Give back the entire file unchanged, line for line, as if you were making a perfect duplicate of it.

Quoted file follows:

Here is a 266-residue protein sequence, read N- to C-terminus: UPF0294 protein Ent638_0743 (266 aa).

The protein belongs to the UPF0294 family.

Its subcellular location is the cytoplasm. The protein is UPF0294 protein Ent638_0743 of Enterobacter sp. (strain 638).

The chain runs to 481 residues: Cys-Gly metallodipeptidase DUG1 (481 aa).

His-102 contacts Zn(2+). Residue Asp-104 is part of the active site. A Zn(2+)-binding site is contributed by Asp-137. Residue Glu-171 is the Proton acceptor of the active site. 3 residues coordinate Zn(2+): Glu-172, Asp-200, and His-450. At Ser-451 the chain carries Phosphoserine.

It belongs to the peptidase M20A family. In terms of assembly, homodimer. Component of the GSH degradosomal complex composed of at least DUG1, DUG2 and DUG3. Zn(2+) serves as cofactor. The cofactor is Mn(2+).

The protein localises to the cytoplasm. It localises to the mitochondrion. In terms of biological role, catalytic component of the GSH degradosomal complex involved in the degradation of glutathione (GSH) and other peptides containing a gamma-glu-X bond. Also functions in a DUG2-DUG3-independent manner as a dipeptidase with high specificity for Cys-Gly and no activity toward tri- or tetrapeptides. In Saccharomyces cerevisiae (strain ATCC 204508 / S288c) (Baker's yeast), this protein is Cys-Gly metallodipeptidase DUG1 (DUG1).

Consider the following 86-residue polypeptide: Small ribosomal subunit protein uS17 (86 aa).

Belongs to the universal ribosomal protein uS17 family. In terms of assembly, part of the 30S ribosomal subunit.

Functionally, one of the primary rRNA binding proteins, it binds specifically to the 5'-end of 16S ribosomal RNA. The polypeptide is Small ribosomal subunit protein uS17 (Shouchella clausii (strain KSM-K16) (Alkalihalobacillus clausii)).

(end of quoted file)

Here is a 266-residue protein sequence, read N- to C-terminus: UPF0294 protein Ent638_0743 (266 aa).

The protein belongs to the UPF0294 family.

Its subcellular location is the cytoplasm. The protein is UPF0294 protein Ent638_0743 of Enterobacter sp. (strain 638).

The chain runs to 481 residues: Cys-Gly metallodipeptidase DUG1 (481 aa).

His-102 contacts Zn(2+). Residue Asp-104 is part of the active site. A Zn(2+)-binding site is contributed by Asp-137. Residue Glu-171 is the Proton acceptor of the active site. 3 residues coordinate Zn(2+): Glu-172, Asp-200, and His-450. At Ser-451 the chain carries Phosphoserine.

It belongs to the peptidase M20A family. In terms of assembly, homodimer. Component of the GSH degradosomal complex composed of at least DUG1, DUG2 and DUG3. Zn(2+) serves as cofactor. The cofactor is Mn(2+).

The protein localises to the cytoplasm. It localises to the mitochondrion. In terms of biological role, catalytic component of the GSH degradosomal complex involved in the degradation of glutathione (GSH) and other peptides containing a gamma-glu-X bond. Also functions in a DUG2-DUG3-independent manner as a dipeptidase with high specificity for Cys-Gly and no activity toward tri- or tetrapeptides. In Saccharomyces cerevisiae (strain ATCC 204508 / S288c) (Baker's yeast), this protein is Cys-Gly metallodipeptidase DUG1 (DUG1).

Consider the following 86-residue polypeptide: Small ribosomal subunit protein uS17 (86 aa).

Belongs to the universal ribosomal protein uS17 family. In terms of assembly, part of the 30S ribosomal subunit.

Functionally, one of the primary rRNA binding proteins, it binds specifically to the 5'-end of 16S ribosomal RNA. The polypeptide is Small ribosomal subunit protein uS17 (Shouchella clausii (strain KSM-K16) (Alkalihalobacillus clausii)).